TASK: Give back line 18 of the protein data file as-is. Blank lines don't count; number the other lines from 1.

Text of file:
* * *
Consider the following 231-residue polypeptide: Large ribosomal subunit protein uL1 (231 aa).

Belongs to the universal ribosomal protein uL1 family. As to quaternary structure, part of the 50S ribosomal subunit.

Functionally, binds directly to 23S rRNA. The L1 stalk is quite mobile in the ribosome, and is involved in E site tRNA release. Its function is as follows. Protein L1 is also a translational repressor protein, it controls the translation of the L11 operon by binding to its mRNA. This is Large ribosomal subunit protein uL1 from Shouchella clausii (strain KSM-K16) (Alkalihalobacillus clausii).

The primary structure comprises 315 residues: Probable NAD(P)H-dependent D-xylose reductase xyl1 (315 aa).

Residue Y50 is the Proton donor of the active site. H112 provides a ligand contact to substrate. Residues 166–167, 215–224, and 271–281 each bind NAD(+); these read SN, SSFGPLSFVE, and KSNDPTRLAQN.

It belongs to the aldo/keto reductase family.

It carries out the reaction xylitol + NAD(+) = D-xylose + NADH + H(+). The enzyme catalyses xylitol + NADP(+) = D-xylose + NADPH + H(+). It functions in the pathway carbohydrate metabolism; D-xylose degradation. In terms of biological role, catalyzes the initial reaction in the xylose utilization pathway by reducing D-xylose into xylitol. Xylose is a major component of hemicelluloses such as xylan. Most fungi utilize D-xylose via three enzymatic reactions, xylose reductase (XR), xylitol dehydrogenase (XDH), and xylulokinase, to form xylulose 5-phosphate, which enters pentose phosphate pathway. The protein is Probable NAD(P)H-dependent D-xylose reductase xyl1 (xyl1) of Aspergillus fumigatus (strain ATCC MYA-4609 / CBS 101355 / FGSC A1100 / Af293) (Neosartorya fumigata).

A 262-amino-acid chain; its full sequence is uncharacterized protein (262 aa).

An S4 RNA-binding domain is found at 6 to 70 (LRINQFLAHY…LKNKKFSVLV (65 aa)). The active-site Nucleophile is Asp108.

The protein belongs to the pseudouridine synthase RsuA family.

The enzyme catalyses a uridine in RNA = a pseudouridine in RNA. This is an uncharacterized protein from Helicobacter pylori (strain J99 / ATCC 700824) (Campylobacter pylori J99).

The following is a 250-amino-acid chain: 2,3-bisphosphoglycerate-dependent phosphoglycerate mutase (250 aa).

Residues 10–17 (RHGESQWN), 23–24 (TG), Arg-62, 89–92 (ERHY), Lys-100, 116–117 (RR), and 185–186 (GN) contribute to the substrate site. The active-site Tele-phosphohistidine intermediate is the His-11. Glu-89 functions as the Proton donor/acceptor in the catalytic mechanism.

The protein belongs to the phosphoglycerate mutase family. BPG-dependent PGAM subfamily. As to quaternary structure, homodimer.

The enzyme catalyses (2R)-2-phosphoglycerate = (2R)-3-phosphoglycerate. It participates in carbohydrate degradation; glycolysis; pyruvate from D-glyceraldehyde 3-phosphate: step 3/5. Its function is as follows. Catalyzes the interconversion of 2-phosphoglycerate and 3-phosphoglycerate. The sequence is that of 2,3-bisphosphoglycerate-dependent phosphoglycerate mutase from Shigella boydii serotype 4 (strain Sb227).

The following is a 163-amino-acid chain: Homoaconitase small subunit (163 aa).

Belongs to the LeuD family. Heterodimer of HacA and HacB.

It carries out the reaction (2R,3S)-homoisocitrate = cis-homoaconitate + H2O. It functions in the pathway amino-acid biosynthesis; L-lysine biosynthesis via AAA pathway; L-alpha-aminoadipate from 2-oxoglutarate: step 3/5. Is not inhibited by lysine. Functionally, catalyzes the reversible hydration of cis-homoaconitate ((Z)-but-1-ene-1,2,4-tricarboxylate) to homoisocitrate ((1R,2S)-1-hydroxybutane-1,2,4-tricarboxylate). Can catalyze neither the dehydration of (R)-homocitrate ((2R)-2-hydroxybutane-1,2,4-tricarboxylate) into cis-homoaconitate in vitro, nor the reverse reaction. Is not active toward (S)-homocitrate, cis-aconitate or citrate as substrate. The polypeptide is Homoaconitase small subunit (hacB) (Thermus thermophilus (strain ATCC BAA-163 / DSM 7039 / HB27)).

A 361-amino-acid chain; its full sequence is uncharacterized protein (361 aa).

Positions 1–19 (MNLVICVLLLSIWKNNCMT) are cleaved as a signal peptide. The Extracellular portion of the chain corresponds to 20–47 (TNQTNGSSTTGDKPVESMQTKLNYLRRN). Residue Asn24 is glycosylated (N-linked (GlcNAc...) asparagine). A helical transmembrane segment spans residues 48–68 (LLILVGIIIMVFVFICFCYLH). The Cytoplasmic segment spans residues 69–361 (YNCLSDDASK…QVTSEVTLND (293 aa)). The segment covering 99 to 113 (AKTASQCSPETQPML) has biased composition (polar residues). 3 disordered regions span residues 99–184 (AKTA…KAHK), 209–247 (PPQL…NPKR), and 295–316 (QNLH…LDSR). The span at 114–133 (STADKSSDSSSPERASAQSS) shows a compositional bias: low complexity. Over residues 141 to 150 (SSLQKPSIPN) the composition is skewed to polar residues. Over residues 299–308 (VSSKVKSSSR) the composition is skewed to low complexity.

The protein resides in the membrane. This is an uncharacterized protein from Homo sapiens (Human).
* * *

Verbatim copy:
It carries out the reaction (2R,3S)-homoisocitrate = cis-homoaconitate + H2O. It functions in the pathway amino-acid biosynthesis; L-lysine biosynthesis via AAA pathway; L-alpha-aminoadipate from 2-oxoglutarate: step 3/5. Is not inhibited by lysine. Functionally, catalyzes the reversible hydration of cis-homoaconitate ((Z)-but-1-ene-1,2,4-tricarboxylate) to homoisocitrate ((1R,2S)-1-hydroxybutane-1,2,4-tricarboxylate). Can catalyze neither the dehydration of (R)-homocitrate ((2R)-2-hydroxybutane-1,2,4-tricarboxylate) into cis-homoaconitate in vitro, nor the reverse reaction. Is not active toward (S)-homocitrate, cis-aconitate or citrate as substrate. The polypeptide is Homoaconitase small subunit (hacB) (Thermus thermophilus (strain ATCC BAA-163 / DSM 7039 / HB27)).